Resistance is the more active expression of the temptation to deny the suffering of the cross. We flat out say “no” or we refuse to engage in the kind of deep soul work that is necessary in the desert. Again, we might wrap our resistance in optimism (“everything is fine”), moralism (we go to behavior modification), or spiritualizing. Interestingly, Henry David Thoreau observed: “The path of least resistance leads to crooked rivers and crooked men.”
In any kind of avoidance or resistance, we are asking: how do I stay safe? When we ask that question, we are actually trying to be safe from having to follow Christ. The fullness of life in Christ is found as we die to self … as we choose to love. As Carl Trueman put it, “Much of life can be explained as an attempt to deny or escape from death.” The intimacy and emptiness of the wilderness threaten our previous understandings of how life should work.
Getting the “Egypt” out of us requires time and patience. The layers of resistance and avoidance that can build up over time have to be peeled away layer by layer. And in it all, God abides with us in grace … tenderly, gently, and persistently inviting us to sit still and submit ourselves to His surgeon’s scalpel.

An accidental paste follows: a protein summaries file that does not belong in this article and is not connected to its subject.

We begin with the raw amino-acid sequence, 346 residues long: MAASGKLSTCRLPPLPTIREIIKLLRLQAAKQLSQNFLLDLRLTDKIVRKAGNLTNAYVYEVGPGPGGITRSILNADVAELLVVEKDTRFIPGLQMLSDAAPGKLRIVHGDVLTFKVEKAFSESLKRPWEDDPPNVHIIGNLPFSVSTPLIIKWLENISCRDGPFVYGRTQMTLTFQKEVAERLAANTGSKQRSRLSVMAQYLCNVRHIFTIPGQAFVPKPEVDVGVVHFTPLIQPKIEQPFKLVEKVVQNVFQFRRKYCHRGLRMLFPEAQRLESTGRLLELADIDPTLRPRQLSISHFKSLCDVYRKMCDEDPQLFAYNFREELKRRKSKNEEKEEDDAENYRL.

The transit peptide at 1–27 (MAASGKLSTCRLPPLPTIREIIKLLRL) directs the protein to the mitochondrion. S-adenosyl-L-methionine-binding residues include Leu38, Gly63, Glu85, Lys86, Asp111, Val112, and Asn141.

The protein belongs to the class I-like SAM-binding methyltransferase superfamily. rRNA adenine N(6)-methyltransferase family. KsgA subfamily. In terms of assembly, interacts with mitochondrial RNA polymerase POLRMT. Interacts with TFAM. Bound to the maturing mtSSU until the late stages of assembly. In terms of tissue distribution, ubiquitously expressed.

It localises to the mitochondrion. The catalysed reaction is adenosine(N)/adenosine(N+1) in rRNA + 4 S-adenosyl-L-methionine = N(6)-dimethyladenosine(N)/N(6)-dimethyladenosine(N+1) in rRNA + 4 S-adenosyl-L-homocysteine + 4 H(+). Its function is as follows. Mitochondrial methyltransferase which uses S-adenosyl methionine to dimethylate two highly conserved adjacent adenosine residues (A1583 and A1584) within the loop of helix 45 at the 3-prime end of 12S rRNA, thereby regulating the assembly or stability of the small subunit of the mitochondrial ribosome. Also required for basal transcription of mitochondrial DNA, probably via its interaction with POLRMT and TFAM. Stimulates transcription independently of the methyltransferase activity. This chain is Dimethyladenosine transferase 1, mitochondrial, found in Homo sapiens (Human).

Question for reflection: how do I see the temptation to avoid in my life? What does resistance look like for me? Sit in quiet trust and ask the Lord to give insight into these things.
Prayer: “Almighty God, whose most dear Son went not up to joy but first He suffered pain, and entered not into glory before He was crucified: Mercifully grant that we, walking the way of the Cross, may find it none other than the way of life and peace; through Jesus Christ our Lord, who lives and reigns with You and the Holy Spirit, one God, forever and ever. Amen.” (Book of Common Prayer)